The Late, Not-So-Great Star Trek Into Darkness Review

Yeah, so, this movie came out two weeks ago. I… don’t have an excuse—I guess I was just so underwhelmed by it that I didn’t feel like writing about it. I mean, why bother when io9’s Star Trek Into Darkness Spoiler FAQ” is a thing that exists?

star-trek-into-darkness-pstr07But it’s poor form to avoid writing about a movie so ripe for feminist critique. Let’s do this thing. Spoilers after the jump.

Let’s get this straight. This was a good movie, but it wasn’t a good Star Trek movie, and it certainly wasn’t a feminist movie. If you’re looking for a actiony romp with the plot comprehensibility of Battleship (and a similar number of explosions) and a bunch of hot actors, then this is the summer popcorn flick for you. If you’re looking for anything else… I’d take your cash elsewhere. I heard Epic was good.

j-j-abrams-discusses-star-trek-into-darkness-villain-124454First, the plot. The plot was a hot mess. At least a half hour of the movie could have been cut without affecting the story, and that’s a generous underestimate. Things happened because they needed to happen and not because they really made a ton of sense, and the twists were so obvious I don’t know if they can even be counted as twists. Bandysnarp Cumberbeans was, in fact, Khan, and plot stuff often happened for the sole purpose of being a parallel to the original Wrath of Khan storyline. (I was actually embarrassed when Spock did the notorious “KHAAAAAAAAAAAN” yell at the end despite the sadness of the scene preceding it.)

Let’s talk about the characters and their interactions, though, because they were what made the movie redeemable. I thought that, for the most part, the bridge crew was great and that their relationships progressed in believable ways. I particularly loved the three-way conversation between Kirk, Uhura, and Spock in the shuttle, and Kirk/Spock fans (a group with which I identify) will be highly satisfied with the amount of shippy material the movie provides. Sulu was also fantabulous, and I hope he finally gets a captaincy in the next one. The scene where he holds the bridge was one of my favorite parts of the film. My biggest beef, though, (besides Khan, which I’ll get to in a second) is with one Captain James T. Kirk.

Mr. Abrams. J.J. Buddy. Pal. Chum. Have you actually fucking watched a single episode of The Original Series? Have your writers? Because your Kirk is barely a smidge like the Kirk I came to love in TOS. He’s based on the cultural stereotype of Kirk as the guy who gets all the alien girls rather than the actual character. You, for some reason, need to constantly show him getting said booty like we’re not all aware of the stereotype; he flirts with anyone in a skirt, he has a threesome with alien catgirls and, in the most horrifically egregious scene I’ve ever seen outside anime, peeks over his shoulder at an underwear-clad Carol Marcus while she’s changing.

Here is a picture of her with clothes instead.

Here is a picture of her with clothes instead.

News flash, J.J.: as gyzym on tumblr so accurately put it, “that kind of graceless gawping doesn’t indicate someone who is good at sex or has a lot of it”. It indicates a horny kid who has never seen boobs before.

And then there’s the elephant in the room: Khan. I held out hope till the very last last second that J.J. Abrams had not actually whitewashed one of the most well-known PoC parts in science fiction, but alas. Cumpernickle played a good Khan, for what it’s worth—intense, super-smart, and super-strong—but do I believe he was the best for the role over literally any Desi actor? Not for a hot second. And as an aside, I was depressed as fuck that Noel Clarke (aka Doctor Who‘s Mickey Smith) didn’t have a larger part.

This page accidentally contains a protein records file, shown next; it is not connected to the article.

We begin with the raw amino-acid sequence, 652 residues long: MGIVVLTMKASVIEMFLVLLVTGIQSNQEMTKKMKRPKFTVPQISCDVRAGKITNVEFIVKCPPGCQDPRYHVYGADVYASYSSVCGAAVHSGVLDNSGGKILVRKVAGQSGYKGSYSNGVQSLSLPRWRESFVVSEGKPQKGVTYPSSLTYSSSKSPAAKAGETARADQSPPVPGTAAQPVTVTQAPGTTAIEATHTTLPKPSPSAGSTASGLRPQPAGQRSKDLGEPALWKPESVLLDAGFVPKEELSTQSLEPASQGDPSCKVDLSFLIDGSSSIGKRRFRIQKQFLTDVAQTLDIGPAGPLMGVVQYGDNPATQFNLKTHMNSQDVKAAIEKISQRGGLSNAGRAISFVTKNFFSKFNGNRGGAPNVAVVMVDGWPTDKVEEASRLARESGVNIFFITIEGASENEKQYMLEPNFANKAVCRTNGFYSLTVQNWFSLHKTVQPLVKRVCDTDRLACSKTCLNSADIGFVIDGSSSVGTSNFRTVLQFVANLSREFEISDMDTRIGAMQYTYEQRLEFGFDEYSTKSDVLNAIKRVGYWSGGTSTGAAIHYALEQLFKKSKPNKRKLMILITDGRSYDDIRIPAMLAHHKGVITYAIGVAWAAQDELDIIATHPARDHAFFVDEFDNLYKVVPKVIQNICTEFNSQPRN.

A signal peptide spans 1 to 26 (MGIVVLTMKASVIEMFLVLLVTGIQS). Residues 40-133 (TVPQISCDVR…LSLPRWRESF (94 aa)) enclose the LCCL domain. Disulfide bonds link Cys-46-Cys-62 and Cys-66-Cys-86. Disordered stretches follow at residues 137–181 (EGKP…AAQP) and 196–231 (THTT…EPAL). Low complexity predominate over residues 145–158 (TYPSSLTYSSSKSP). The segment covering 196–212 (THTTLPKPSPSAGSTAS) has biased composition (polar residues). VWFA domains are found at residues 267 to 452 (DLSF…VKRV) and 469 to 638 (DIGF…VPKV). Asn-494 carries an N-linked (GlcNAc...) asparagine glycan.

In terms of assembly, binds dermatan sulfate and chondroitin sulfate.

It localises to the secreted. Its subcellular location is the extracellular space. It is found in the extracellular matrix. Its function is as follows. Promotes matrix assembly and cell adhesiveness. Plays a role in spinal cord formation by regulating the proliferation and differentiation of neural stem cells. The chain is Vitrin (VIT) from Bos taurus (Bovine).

Bones all like "You're Khan? Yeeah I'm gonna run a blood test because I'm pretty sure I've never met a white boy named Khan Noonien Singh."

Bones all like “You’re Khan? Yeeah I’m gonna run a blood test because I’m pretty sure I’ve never met a white boy named Khan Noonien Singh.”

I think overall this film’s biggest problem is that it fails as an Alternate Universe fanfic. J.J. and his writers need to head on down to AO3 and see how it’s done, because a successful A.U. considers the characters you started with, considers how changed events would have changed said characters, and if it’s going to rehash plotlines from canon, does so in an interesting and thoughtful way, rather than shoehorning characters in because of their name value. I’m worried that the next movie will be about saving the whales since, after Khan, that’s the only thing the public at large remembers about the TOS movies.

I saw the first Star Trek reboot film ten times in theaters. I likely won’t watch this again till it’s out on video, and then some. I guess it would make a good drinking game? Drink when there’s a plot hole, drink when bad characterization, drink when whitewashing… strike that. That sounds like a good way to get yourself dead. My one small consolation is that J.J. Abrams will be so busy fucking up the Star Wars franchise that he probably won’t be involved in any sequels to this film.

6 thoughts on “The Late, Not-So-Great Star Trek Into Darkness Review

  1. Interesting how perceptions can be so different. I went to see this without great expectations. In fact I enjoyed it immensely. I liked it a lot more than the first Abrams ST version. I agree with what you say about Kirk but found the character much better defined this time. I liked having a bit more plot, convoluted though it was. All in all I thought this was by far the best film in the entire franchise so far. And I’ll admit to being a closet Trekkie.

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